Social Isolation on the Rise in America
23 June 2006 (collegiateway.org) — One of the clearest trends in contemporary society is the decline of “social capital” in many communities. The students we take into our universities are drawn from society at large, so we have an obligation to be aware of this trend and to use our talents and resources to mitigate its effects as best we can. Fortunately, there are few settings that can generate more productive social capital than a well-run residential college.
A story by Shankar Vedantam in today’s Washington Post, abridged below, describes one recent study of the decline of social capital, and might serve as a good starting point for a group discussion among residential college students and faculty on the benefits of strong social communities.
Social Isolation Growing in U.S., Study Says
The Number of People Who Say They Have No One to Confide In Has RisenBy Shankar Vedantam
Washington Post Staff Writer
Friday, June 23, 2006; A03
Americans are far more socially isolated today than they were two decades ago, and a sharply growing number of people say they have no one in whom they can confide, according to a comprehensive new evaluation of the decline of social ties in the United States.
A quarter of Americans say they have no one with whom they can discuss personal troubles, more than double the number who were similarly isolated in 1985. Overall, the number of people Americans have in their closest circle of confidants has dropped from around three to about two.
The comprehensive new study paints a sobering picture of an increasingly fragmented America, where intimate social ties—once seen as an integral part of daily life and associated with a host of psychological and civic benefits—are shrinking or nonexistent. In bad times, far more people appear to suffer alone.
“That image of people on roofs after Katrina resonates with me, because those people did not know someone with a car,” said Lynn Smith-Lovin, a Duke University sociologist who helped conduct the study. “There really is less of a safety net of close friends and confidants.”
If close social relationships support people in the same way that beams hold up buildings, more and more Americans appear to be dependent on a single beam.
Compared with 1985, nearly 50 percent more people in 2004 reported that their spouse is the only person they can confide in. But if people face trouble in that relationship, or if a spouse falls sick, that means these people have no one to turn to for help, Smith-Lovin said.
“We know these close ties are what people depend on in bad times,” she said. “We’re not saying people are completely isolated. They may have 600 friends on Facebook.com [a popular networking Web site] and e-mail 25 people a day, but they are not discussing matters that are personally important.”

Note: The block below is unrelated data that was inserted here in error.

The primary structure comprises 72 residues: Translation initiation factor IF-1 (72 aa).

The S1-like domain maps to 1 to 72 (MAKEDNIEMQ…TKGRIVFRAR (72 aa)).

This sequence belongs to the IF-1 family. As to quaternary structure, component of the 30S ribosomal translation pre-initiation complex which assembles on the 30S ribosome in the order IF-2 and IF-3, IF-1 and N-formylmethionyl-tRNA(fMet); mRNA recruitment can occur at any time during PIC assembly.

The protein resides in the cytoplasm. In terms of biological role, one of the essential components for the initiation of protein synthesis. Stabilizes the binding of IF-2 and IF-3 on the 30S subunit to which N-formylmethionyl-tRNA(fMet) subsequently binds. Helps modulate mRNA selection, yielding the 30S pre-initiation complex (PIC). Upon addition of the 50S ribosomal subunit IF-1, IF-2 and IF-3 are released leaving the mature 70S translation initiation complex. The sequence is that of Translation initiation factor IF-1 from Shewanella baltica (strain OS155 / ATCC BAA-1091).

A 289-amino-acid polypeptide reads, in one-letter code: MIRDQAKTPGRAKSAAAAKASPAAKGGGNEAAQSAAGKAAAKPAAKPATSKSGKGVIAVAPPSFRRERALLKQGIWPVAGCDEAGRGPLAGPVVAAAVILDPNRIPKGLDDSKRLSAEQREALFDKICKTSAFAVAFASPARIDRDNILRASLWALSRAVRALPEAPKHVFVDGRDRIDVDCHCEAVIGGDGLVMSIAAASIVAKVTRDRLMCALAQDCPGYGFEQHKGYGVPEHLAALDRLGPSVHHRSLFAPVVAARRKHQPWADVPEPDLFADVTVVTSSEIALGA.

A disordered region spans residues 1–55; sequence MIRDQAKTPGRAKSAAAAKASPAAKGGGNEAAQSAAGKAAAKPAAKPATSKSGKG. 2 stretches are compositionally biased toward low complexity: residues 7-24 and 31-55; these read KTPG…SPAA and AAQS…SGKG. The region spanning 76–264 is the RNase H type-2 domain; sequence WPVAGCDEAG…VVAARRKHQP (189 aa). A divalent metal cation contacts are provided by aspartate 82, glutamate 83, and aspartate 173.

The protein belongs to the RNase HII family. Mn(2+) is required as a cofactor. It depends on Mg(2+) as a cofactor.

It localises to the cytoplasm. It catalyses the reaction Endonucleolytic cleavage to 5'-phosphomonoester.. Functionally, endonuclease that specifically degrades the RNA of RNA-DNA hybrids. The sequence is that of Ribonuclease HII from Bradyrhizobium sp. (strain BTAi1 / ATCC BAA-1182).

The new research is based on a high-quality random survey of nearly 1,500 Americans. Telephone surveys miss people who are not home, but the General Social Survey, funded by the National Science Foundation, has a high response rate and conducts detailed face-to-face interviews, in which respondents are pressed to confirm they mean what they say.
Whereas nearly three-quarters of people in 1985 reported they had a friend in whom they could confide, only half in 2004 said they could count on such support. The number of people who said they counted a neighbor as a confidant dropped by more than half, from about 19 percent to about 8 percent.
The results, being published today in the American Sociological Review, took researchers by surprise because they had not expected to see such a steep decline in close social ties.
Smith-Lovin said increased professional responsibilities, including working two or more jobs to make ends meet, and long commutes leave many people too exhausted to seek social—as well as family—connections: “Maybe sitting around watching ‘Desperate Housewives’ … is what counts for family interaction.”
Robert D. Putnam, a professor of public policy at Harvard and the author of “Bowling Alone,” a book about increasing social isolation in the United States, said the new study supports what he has been saying for years to skeptical audiences in the academy.
“For most of the 20th century, Americans were becoming more connected with family and friends, and there was more giving of blood and money, and all of those trend lines turn sharply in the middle ‘60s and have gone in the other direction ever since,” he said.
Americans go on 60 percent fewer picnics today and families eat dinner together 40 percent less often compared with 1965, he said. They are less likely to meet at clubs or go bowling in groups. Putnam has estimated that every 10-minute increase in commutes makes it 10 percent less likely that people will establish and maintain close social ties.
Television is a big part of the problem, he contends. Whereas 5 percent of U.S. households in 1950 owned television sets, 95 percent did a decade later.[…]
Putnam and Smith-Lovin said Americans may be well advised to consciously build more relationships. But they also said social institutions and social-policy makers need to pay more attention.
“The current structure of workplace regulations assumes everyone works from 9 to 5, five days a week,” Putnam said. “If we gave people much more flexibility in their work life, they would use that time to spend more time with their aging mom or best friend.”